Viewpoint: AAP math causes concern
By PAUL R. MARCANO
Alternative approval processes, when used as a form of referenda, have two main problems. Spoiler alert, it’s the math!
A) Everyone eligible need not participate and is presumed to vote yes unless some extra effort is made by individuals to publicly declare their no vote.
This in itself, presumes undeclared assent and for no voters, it violates the sanctity of one’s privacy and anonymity when casting a democratic vote.
B) Yet, the math is more concerning, with the 10 per cent threshold needed to defeat these AAPs being based on reaching 10 per cent of 100 per cent of the total eligible property votes on the island!
As an example of real-world turnout; one of the worst we saw recently in an actual property tax referendum was for the $8.4-million North Salt Spring Waterworks District St. Mary Lake treatment plant, which drew out a dismal yes vote of 359 versus 310 no votes out of a pool of close to 2,600 eligible property owners in 2015. This represented a ridiculous 26 per cent turnout with barely 14 per cent of property owners voting yes for what is now an increasing March water parcel tax of over $700 a year for the next 20 years!
As a taxpayer, I simply point this out to illustrate how sorely stacked the odds are when an Alternative Approval Process presumes 100 per cent eligible voter participation. Voter turnout is rarely even close to that 100 per cent threshold and, indeed, substantially less for these mid-term tax proposals we often see floated.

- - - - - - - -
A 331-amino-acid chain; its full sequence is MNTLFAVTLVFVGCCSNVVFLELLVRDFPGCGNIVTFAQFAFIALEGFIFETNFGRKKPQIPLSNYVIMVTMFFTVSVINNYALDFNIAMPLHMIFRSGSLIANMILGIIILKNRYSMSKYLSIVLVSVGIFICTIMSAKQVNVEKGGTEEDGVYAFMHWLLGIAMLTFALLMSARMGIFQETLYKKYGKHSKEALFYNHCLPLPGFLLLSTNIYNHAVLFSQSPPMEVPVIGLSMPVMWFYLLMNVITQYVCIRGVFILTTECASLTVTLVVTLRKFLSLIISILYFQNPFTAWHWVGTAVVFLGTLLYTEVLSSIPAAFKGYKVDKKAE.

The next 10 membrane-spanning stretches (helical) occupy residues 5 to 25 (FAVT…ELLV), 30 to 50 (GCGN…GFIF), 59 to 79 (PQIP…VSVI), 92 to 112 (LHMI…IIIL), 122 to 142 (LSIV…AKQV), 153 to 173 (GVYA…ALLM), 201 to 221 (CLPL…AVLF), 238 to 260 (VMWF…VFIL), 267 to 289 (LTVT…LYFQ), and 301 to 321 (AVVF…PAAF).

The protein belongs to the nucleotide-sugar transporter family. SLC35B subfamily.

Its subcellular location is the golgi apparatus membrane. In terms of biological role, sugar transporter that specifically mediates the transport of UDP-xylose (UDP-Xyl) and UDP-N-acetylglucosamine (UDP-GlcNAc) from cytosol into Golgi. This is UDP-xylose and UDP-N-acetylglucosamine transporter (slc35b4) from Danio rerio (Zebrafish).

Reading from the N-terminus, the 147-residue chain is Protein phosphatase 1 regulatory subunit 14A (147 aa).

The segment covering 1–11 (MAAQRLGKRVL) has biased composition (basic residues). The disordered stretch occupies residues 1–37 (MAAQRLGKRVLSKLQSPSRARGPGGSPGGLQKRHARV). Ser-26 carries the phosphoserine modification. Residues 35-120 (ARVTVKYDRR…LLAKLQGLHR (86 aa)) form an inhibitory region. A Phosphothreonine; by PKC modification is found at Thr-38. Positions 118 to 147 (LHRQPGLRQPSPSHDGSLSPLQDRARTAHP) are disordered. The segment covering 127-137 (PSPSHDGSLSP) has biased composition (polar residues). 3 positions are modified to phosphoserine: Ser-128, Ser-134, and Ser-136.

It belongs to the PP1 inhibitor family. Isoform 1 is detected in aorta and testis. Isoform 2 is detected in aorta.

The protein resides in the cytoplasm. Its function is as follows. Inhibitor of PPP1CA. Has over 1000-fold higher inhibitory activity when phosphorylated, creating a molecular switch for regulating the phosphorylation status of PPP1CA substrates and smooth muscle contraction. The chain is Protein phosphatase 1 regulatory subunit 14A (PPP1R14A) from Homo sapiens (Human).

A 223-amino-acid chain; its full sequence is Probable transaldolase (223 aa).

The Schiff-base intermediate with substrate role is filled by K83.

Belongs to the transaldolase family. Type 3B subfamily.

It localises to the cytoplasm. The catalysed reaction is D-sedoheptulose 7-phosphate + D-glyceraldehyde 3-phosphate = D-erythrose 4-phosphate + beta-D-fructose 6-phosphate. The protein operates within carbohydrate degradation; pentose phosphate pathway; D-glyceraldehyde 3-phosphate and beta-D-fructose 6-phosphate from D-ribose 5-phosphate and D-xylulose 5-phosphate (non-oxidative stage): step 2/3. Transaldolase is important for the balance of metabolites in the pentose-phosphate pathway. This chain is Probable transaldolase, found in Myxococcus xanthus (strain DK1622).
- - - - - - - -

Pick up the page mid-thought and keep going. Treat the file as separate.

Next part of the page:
Think about the task at hand: to defeat a property tax proposal when the total yes vote is automatically pre-inflated to presume that all eligible property owners are participating in the vote. It is simply never the case, yet it remains the legal bar that any no vote effort is up against. Incidentally, it is made far worse in unincorporated districts like ours because no minimum quorum of votes is even required.
In my opinion, the threshold for defeating an APP is completely unrealistic, making AAPs the most mathematically unfair advantage a politician can utilize to add money to the tax requisition, and they know it, despite claiming they are an expedient form of a referendum or cost the price of yet another “cup of coffee.” I personally find any politician or organization’s use of these AAPs unconscionable for the obvious reasons I have pointed out. They are clearly stealthy and grossly miscalculate a vast pool of undeclared yes votes, many of whom are property owners who never vote anyway or are non-resident on the island to participate after Labour Day.
The answer? Meh. I typically encourage people to make the extra effort to declare their no vote whenever these AAPs crop up, just on principle because they are so transparently unfair and are typically based on poorly designed tax proposals with questionable parameters to contain the expenditure once it is on the tax requisition.
Watch for the next one!